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This Japanese Bookstore Only Stocks One Book at a Time

Japanese bookseller Yoshiyuki Morioka has come up with a highly unusual concept for a bookstore – he sells one book at a time in a tiny shop located in Ginza, Tokyo’s luxury shopping district. Ever since he launched the store in May, he has stocked multiple copies of only one title per week. 

You might argue that it’s hardly a bookstore if you can’t go in and spend at least a few hours browsing through hundreds of volumes, but Morioka never intended to create a classic bookstore. It’s like a weekly ‘suggested reading’ service – you just go in and pick up the book chosen for the week, relieving yourself of the burden of choice. Morioka said he came up with the idea a store that solely focused on one book at a time after organising several book-launch events at his old bookstore.

“Before opening this bookstore in Ginza, I had been running another one in Kayabacho for 10 years,” Morioka told The Guardian. “There, I had around 200 books as stock, and used to organise several book launches per year. During such events, a lot of people visited the store for the sake of a single book. As I experienced this for some time, I started to believe that perhaps with only one book, a bookstore could be managed.” To finance the store, Morioka sold his huge collection of Japanese wartime propaganda, famous for the quirky, strong graphics.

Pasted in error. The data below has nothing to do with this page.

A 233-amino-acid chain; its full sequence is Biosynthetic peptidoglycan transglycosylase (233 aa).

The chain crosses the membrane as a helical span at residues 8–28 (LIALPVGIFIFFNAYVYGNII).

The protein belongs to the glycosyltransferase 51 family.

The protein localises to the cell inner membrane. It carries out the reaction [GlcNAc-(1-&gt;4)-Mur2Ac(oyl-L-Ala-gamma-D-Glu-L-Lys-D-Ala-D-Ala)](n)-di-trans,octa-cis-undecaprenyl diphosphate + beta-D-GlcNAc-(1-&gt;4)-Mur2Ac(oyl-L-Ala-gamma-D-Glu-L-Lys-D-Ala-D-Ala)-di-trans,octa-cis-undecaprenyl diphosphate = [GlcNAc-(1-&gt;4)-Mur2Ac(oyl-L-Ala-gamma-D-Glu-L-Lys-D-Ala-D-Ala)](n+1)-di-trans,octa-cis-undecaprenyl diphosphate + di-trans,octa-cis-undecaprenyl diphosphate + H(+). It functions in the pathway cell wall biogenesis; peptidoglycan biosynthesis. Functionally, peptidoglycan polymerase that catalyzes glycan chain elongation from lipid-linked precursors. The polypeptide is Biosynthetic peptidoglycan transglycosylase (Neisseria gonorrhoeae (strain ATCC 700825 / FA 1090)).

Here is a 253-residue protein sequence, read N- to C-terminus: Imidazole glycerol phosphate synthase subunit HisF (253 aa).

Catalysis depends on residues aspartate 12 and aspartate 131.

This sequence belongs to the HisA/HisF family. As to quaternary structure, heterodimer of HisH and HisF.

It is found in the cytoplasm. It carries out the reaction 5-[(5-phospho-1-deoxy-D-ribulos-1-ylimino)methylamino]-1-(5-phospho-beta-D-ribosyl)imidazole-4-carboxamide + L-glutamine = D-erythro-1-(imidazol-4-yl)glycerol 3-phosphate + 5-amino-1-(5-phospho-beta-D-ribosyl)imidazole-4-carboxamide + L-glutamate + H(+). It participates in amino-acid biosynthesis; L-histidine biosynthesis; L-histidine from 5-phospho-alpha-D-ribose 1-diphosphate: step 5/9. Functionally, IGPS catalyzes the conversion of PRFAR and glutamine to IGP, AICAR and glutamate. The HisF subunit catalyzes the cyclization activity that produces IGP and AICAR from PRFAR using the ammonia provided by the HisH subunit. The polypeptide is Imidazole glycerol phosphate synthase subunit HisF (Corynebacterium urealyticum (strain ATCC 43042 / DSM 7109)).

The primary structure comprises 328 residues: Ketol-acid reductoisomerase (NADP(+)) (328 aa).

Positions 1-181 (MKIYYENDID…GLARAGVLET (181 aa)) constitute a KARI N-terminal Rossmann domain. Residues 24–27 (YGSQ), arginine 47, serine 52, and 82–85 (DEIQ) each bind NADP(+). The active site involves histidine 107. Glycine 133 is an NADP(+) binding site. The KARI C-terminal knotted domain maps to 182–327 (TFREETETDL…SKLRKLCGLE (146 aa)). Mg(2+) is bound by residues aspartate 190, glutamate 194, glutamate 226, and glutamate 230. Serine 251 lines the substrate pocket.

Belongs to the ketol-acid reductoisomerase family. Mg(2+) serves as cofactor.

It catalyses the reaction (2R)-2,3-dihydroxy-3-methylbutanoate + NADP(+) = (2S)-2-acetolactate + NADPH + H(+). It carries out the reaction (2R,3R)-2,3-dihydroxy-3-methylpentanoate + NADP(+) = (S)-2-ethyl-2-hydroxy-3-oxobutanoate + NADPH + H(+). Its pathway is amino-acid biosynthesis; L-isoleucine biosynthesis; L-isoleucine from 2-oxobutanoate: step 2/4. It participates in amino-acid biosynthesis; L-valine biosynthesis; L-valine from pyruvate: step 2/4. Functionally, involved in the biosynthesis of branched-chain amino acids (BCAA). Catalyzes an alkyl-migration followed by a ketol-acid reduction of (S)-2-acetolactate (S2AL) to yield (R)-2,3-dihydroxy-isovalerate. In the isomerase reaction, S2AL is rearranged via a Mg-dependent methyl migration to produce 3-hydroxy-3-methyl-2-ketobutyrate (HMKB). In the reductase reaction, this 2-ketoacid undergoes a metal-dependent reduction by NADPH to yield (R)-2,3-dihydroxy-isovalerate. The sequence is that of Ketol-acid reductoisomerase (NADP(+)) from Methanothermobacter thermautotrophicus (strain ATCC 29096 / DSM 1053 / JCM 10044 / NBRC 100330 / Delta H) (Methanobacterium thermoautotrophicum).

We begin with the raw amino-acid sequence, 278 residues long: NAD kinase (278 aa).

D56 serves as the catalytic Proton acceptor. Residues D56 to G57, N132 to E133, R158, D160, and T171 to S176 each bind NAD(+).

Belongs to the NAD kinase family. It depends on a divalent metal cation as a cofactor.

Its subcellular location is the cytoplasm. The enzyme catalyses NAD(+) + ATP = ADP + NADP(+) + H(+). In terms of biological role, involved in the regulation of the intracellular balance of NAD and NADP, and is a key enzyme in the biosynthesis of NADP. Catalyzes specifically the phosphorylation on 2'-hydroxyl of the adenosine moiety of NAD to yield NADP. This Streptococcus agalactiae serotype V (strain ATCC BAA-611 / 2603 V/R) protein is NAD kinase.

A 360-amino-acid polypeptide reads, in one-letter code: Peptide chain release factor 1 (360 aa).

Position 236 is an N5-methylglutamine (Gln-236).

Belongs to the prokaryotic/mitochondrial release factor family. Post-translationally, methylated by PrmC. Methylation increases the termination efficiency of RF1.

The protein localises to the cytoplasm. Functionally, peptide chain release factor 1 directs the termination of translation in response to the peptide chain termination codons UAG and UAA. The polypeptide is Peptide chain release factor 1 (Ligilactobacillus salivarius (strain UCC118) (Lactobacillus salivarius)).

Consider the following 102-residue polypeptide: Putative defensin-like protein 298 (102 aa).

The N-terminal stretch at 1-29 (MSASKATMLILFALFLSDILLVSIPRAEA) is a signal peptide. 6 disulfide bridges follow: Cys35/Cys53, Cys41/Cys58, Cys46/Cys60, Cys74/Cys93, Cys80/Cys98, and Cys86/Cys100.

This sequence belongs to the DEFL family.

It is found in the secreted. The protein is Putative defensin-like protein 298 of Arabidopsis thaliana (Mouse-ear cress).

Photo: Nacasa & Partners, Miyuki Kaneko

The store itself is minimal, with concrete walls and ceiling barely covered in a thin coat of white paint, and the raw concrete floor left as is. A vintage chest of drawers doubles as a counter, while a flimsy table in the center displays the title of the week.

According to Morioka, his concept has a distinct advantage – the bookstore can serve as an exhibition for the book and its world, making the story come alive for customers. “For instance, when selling a book on flowers, in the store could be exhibited a flower that actually appears in the book,” he said. “Also, I ask the authors and editors to be at the bookstore for as much time as possible. This is an attempt to make the two-dimensional book into three-dimensional ambience and experience. I believe that the customers, or readers, should feel as though they are entering ‘inside a book.’”

Photo: Nacasa & Partners, Miyuki Kaneko

Some of the books that have been featured in the store include The True Deceiver by Finnish author Tove Jansson, and Fairy Tales by Hans Christian Andersen. A few Japanese titles have made the list as well, like Tsukiyo To (Moon Night and Glasses) by Mimei Ogawa, and Karachi No Moto (Source of Form) by Akito Akagi. The first title on next year’s list is Fish-Man, a photo anthology by Maseru Tatsuki.

It isn’t clear how Morioka goes about choosing which books to display and sell, but his concept has been quite well received – he claims to have sold over 2,000 books since May. “The concept of this bookstore seems to have gained the sympathy of a lot of people, and I receive a number of guests from all over the globe,” he said.

Photo via The Guardian

Morioka is one of the old-school folks who strongly believe that books will never go out of style, despite the infiltration of ebooks in the market. “A book is a physical object with special attraction that has been, is, and will always be the same,” he insists. “Many will continue to utilise physical books, especially as a communication tool.”

Sources: The Guardian, Wallpaper